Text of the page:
Wednesday, February 11, 2009

Water, Waste, Energy and Landfill Management

-- Quote of the Day --

“Civil engineering has not changed since the Roman era… they would pull water… and then they’d run it to the city, flush the city and send it down the river, and that really hasn’t changed much. …The solids are now captured… so the goal is to get that back onto the land. For example in the city of San Diego … a biosolid treatment plant… they squeeze all the water out of it they take as much energy out of that they can through anaerobic digestion – put that energy to electricity, and then, unfortunately they are then using it as alternate organic cover for their landfill.
…If we can shorten that cycle to using the materials closer to home (and building healthy soil) …will take less energy and be more sustainable. (There is this) economic piece to the circular (aspect of sustainability) …Compost is both carbon and the nutrients, if we are going to tie up those nutrients… we need to follow the carbon, where is the carbon going to go – in the soil, water or air? …We have 4 separate boards to manage air, water, solids and energy… we need to integrate our activities a lot better.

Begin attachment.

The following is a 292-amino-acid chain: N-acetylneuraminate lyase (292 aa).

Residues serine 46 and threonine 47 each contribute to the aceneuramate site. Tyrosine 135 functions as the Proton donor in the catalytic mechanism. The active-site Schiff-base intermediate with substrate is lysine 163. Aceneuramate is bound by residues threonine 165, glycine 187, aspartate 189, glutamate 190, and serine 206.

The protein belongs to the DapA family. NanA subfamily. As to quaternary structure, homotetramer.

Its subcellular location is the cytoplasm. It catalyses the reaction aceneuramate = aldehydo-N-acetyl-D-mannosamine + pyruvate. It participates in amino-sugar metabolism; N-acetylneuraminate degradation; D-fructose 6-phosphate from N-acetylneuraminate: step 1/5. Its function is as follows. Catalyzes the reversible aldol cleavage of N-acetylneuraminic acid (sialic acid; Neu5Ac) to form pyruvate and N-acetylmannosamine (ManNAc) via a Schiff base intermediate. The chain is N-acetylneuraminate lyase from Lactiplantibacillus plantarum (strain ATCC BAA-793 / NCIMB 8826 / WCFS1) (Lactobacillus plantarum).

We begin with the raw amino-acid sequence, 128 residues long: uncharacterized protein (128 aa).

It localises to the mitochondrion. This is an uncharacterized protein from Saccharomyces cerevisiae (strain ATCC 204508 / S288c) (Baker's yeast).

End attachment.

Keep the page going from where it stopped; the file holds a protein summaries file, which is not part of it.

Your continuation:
…I think there is going to be both market and policy competition between whether we use that energy to feed our energy system – or whether we use that energy to feed the bugs and the soil. … Particularly now that we move into bio-fuel… clearly there are some regularity issues on that. We tend to fall on the side of soil, because that is what our organization is all about. …Green fuel is from plants, in addition to solar and wind. …bio-fuel (Natural gas, alcohol, ethanol, cellulo-ethanal, methane…) can be produced from plants and waste material (compost & bio-solids).
…There is no magic bullet when it comes to soil, energy and food.”
~ Dan Noble 11/06/08

This quote was taken from an interview with Dan Noble on the Conscious Discussions talk radio show - which aired on Nov 6, 2008. To access the archived interview at your convenience, simply click on the hyper-linked show title here or look for the link to the right side of this blog.

-- Eco-News --

From the Zero Waste San Diego Group:

“A major cause of odors in landfills is organic matter decomposing under anaerobic conditions. Gases form because of the small amounts of oxygen and moisture inside the landfill. One gas, methane, is very unstable. Methane is prevalent at disposal sites. The deadly gas is colorless and explosive.” “…These anaerobic conditions can create hydrogen sulfide, mercaptans, ammonia, amines, volatile fatty acids, and other reduced-sulfur compounds”

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